Oct 30, 2007

Thin Clients: An Alternative To Expensive Office Computing

One of the biggest costs associated with running a company of any size is that of IT services and maintenance. Companies can spend hundreds, thousands and even millions of dollars every year in purchasing and maintaining IT infrastructure. A relatively new breed of computer known as a thin client (seen at left) has emerged to combat this problem.

A thin client is essentially a stripped down personal computer that utilizes a monitor, mouse, keyboard and local network connection. It runs its operating system and programs from a centralized server through the network and has no internal storage of it's own. In essence, each of these mini-computers provides nothing more than an access point or “node,” that allows an employee to complete their work.

All of the processing for each node (whether there are 5 or 50) is done on a central server. This method of centralized processing has its ups and downs, but when properly integrated, it can provide massive savings (in both time and money) for a company’s IT department.

When compared to the costs of traditional computing, thin clients are a great investment. According to LinuxDevices.com, a Bangkok-based company called Norhtec recently unveiled a “sub-$85 mini-PC” - claimed to be the most affordable thin client ever. With the average workstation running between $800 and $1000 per unit, a thin client deployment could dramatically reduce the overall costs associated with setting up an IT infrastructure.

In addition to the up front savings on hardware, thin clients can also save a company up to 90% on its energy bill over traditional computers. A comparison between business desktop computers and thin clients conducted by thinclient.org noted that the average business desktop consumes about 124 watts of power while the average thin client uses about 25 watts, or about the same as a single light bulb. Such a reduction in per-workstation electricity usage means huge bottom-line savings for a business owner.

The other major advantage of thin clients is when it comes time for system maintenance. In a traditional environment of thick client PCs, a technician has to attend to each individual machine when it has a problem. With an office of thin clients, the technician would only have to attend to a single server, saving both time and energy. Thin clients are also helpful in reducing corporate theft simply by their nature of being dependant on a central server. A thief would not stand to gain much from selling a single thin client without the means to run it.

There are, however, some downsides to using thin clients, which limits their usefulness to certain businesses. With the extreme resource and energy efficiencies of these units, certain compromises must be made. Thin clients do not have a dedicated graphics card (pictured at right), therefore their ability to render and display rich multimedia content is somewhat diminished compared to a traditional thick client. Also, depending on the number of thin client nodes that are installed, extremely powerful servers must be purchased to run them and the setup process can be daunting even for an experienced IT technician.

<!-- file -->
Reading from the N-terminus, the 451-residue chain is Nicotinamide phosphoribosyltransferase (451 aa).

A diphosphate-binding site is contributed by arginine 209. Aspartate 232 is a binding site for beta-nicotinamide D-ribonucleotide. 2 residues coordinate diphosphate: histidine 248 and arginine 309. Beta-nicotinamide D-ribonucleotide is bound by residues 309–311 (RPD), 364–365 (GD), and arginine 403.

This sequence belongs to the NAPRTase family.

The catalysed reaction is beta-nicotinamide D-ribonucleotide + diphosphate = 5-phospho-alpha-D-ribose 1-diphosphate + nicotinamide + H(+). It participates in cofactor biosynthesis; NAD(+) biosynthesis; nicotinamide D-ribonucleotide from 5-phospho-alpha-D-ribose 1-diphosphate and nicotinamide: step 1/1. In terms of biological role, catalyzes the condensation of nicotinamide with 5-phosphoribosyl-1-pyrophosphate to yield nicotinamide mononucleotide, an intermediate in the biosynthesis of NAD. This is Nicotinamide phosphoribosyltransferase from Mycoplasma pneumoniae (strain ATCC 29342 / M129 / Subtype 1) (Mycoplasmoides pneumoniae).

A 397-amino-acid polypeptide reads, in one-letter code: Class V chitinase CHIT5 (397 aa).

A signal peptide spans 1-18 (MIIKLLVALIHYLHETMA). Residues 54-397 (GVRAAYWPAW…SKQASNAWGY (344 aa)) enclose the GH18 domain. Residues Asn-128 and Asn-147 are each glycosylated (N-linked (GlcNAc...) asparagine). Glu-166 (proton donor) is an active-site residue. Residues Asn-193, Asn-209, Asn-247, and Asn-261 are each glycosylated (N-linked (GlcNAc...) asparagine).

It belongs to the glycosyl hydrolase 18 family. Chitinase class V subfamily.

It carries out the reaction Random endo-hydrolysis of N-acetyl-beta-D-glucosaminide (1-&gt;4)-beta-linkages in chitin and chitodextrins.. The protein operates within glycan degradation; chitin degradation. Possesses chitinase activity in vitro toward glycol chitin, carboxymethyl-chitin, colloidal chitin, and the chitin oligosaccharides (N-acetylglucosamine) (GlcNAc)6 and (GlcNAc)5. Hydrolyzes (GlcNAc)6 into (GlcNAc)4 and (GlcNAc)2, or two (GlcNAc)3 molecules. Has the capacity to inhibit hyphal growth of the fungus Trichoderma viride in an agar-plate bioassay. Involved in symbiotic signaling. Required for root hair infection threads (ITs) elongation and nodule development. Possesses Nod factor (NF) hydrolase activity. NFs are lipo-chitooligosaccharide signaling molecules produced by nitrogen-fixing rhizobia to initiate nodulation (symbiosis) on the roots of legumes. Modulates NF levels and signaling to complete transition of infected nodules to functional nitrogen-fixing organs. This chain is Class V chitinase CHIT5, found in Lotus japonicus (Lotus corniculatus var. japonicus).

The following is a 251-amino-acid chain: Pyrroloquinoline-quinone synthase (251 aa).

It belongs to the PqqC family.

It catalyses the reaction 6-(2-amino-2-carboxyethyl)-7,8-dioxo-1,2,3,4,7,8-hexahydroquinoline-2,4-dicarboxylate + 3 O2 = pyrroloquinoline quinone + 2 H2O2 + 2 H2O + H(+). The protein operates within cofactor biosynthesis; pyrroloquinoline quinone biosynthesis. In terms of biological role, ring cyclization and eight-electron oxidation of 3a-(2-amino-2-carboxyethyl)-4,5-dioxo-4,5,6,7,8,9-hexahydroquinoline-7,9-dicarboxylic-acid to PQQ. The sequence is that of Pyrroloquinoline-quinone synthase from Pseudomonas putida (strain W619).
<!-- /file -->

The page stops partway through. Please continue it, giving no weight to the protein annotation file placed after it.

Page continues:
Thin client systems have limited flexibility when it comes to what operating system they run. Users will be required to run whatever operating system is chosen for the host server. This could mean that some employees would have to be trained to use the operating system of choice and/or they may not like using it, which could hurt productivity. Lastly, the very design that makes the thin client system so simple and easy to maintain also lends to its greatest weakness. The entire system is based on an individual thin client’s ability to connect to the central server over a network, if that network were to ever go down, every thin client using that network would be unable to function.

Despite these downsides, thin clients remain an excellent choice for many businesses wishing to cut costs and increase productivity within their IT department. In the event a business opts for a thin client deployment, it is advisable to retain a few thick clients to maximize productivity in the workplace, while still allowing the business to save time and money.

1 comment:

LHO said...

This was an excellent post that fits your blog and addresses something that is useful to your audience. As someone who knows little about computers you basically broke down what the thin client is, how it works, and even potential problems. Overall this sounds like a product that would be beneficial to most businesses. The only thing I would suggest is if you could comment on what types of businesses would more readily benefit from this product. You write, "Thin clients do not have a dedicated graphics card, therefore their ability to render and display rich multimedia content is somewhat diminished compared to a traditional thick client." Some businesses may depend on more detailed graphic cards or some other computer function that they could not get out of the thin client. Sometimes business owners may not even know what they need. I think it would be helpful if you gave what types of companies specifically could benefit from this tool and what companies are better off using the large PC's. Also good use of graphics.